Olivia Manning, mother of NFL PROS provides tips on how to get the most out of Football Season


photo by The New York Times

Olivia Provides Tips for Busy Moms and Dads

On How to Get the Most Out of Football Season


Football season is finally upon us and for many families, that means

another autumn jam-packed with sports practices, high school, college and pro football games, and of course plenty of tailgating and game-watching activities at home! As a busy wife and mom to two Super Bowl champions, Olivia has developed simple tips and tricks over the years to help her stay organized from kickoff right through Super Bowl Sunday.

To keep things fresh on the field and in the home, Olivia is available to share her secrets on everything from freshening the home on game day and eliminating sweat odors on sports gear to managing complicated practice and game schedules and preparing easy, quick game day recipes. Olivia can help the whole family to truly enjoy the season.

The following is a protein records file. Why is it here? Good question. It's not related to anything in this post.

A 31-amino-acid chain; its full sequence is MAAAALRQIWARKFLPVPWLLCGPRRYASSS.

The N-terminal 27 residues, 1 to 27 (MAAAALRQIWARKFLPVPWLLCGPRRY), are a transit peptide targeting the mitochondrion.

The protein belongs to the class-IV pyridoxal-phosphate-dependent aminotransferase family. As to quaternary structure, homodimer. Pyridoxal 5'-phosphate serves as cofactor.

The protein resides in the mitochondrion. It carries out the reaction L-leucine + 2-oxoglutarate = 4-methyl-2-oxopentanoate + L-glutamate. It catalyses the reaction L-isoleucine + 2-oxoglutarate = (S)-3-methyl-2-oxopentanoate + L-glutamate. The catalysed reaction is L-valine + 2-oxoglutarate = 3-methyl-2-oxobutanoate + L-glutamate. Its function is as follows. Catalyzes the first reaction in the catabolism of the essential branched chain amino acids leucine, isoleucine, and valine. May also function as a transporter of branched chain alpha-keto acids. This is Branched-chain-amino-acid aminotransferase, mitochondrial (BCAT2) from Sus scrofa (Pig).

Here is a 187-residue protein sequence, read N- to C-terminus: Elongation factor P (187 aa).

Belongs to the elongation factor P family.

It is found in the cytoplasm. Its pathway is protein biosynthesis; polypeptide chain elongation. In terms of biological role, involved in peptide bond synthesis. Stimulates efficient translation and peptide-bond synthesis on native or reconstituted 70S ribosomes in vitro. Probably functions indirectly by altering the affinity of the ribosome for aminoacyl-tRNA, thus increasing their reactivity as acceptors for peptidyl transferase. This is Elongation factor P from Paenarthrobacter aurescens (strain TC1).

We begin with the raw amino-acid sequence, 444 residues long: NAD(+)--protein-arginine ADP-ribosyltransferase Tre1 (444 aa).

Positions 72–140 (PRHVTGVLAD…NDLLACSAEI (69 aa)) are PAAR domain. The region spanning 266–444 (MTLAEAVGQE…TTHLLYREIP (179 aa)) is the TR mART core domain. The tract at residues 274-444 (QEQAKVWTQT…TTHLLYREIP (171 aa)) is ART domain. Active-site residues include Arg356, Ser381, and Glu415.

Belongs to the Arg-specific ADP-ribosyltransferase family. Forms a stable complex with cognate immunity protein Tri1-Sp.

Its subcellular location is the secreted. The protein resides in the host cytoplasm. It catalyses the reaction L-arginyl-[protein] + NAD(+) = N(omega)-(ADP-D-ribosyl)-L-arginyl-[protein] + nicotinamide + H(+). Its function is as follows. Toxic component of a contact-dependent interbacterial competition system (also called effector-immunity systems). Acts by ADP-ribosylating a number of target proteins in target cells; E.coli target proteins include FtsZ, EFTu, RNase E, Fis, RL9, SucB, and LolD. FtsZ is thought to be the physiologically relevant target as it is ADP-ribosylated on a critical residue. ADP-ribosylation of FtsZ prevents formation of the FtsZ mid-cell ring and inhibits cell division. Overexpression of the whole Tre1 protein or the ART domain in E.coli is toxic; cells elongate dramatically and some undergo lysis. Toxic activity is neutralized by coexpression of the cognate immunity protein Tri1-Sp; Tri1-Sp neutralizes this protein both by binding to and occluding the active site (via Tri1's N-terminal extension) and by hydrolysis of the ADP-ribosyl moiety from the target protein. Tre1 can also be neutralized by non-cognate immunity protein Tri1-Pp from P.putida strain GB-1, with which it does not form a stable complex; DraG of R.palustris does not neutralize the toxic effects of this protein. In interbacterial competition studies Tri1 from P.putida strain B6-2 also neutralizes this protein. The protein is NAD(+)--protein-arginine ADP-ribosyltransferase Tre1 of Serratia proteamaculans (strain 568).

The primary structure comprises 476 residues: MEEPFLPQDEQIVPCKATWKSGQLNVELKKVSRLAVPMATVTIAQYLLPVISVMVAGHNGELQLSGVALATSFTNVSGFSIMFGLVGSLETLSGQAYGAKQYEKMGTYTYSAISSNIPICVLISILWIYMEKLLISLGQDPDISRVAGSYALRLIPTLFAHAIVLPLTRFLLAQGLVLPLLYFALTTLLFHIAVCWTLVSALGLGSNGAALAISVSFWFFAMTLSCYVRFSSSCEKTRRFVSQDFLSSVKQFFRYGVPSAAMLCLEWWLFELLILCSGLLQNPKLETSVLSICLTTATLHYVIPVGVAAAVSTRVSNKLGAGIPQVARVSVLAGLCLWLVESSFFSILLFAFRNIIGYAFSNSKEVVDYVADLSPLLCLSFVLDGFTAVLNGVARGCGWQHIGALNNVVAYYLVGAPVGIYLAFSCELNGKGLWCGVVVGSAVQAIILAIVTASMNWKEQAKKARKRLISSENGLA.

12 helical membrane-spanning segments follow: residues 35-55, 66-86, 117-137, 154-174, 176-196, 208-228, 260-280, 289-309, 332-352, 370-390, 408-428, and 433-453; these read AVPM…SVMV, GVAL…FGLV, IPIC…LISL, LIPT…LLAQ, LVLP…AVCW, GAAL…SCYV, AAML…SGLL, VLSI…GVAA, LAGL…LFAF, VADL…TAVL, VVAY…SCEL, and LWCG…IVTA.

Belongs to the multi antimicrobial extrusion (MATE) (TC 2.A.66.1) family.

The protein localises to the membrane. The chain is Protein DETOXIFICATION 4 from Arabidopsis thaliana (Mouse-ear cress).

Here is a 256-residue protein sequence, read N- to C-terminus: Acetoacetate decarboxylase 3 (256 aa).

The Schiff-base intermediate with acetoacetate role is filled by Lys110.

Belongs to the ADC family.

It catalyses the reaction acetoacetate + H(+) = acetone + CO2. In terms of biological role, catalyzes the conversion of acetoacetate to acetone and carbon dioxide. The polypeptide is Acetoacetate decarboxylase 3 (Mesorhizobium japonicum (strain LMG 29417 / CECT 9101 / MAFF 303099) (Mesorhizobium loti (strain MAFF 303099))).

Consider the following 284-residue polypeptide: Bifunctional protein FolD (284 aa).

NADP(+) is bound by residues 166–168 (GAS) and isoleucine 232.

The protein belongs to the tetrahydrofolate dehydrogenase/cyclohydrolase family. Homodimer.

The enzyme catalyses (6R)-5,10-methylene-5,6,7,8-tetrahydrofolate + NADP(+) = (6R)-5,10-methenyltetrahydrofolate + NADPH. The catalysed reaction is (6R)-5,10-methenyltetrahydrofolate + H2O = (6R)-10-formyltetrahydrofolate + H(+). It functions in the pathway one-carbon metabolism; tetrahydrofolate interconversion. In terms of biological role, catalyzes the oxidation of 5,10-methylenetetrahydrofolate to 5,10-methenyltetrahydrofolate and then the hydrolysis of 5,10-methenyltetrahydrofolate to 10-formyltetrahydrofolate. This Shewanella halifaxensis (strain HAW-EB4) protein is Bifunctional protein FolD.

Olivia was born in Philadelphia, Mississippi and attended the University of Mississippi. She and her husband Archie married and moved to New Orleans in 1971, where she has been involved in numerous philanthropic organizations. Olivia has been a member of the Junior League of New Orleans for over thirty years. She has also served on the Parents Board at Newman School, where she and Archies three sons, Cooper, Peyton and Eli, all attended. Olivia also co-chaired the Leukemia Societys Breakfast of Champions and the first ever Spring Garden Party for Christian Health Ministries. She was Patron Party Chairman for New Orleans largest fundraiser, the Zoo-to-Do. Olivia is currently a board member for historical Longue Vue House and Gardens and a past chairman of its Sentimental Journeys Fundraising Gala. She also serves on the board of the Southeast Louisiana Chapter of the American Red Cross. The Mannings are members of St. Charles Avenue Presbyterian Church, where she is active in the womens group. In February 2005, Olivia joined 100 other women from New Orleans, known as Women of the Storm, as they visited Washington, D.C., to encourage legislators to visit New Orleans after Hurricane Katrina.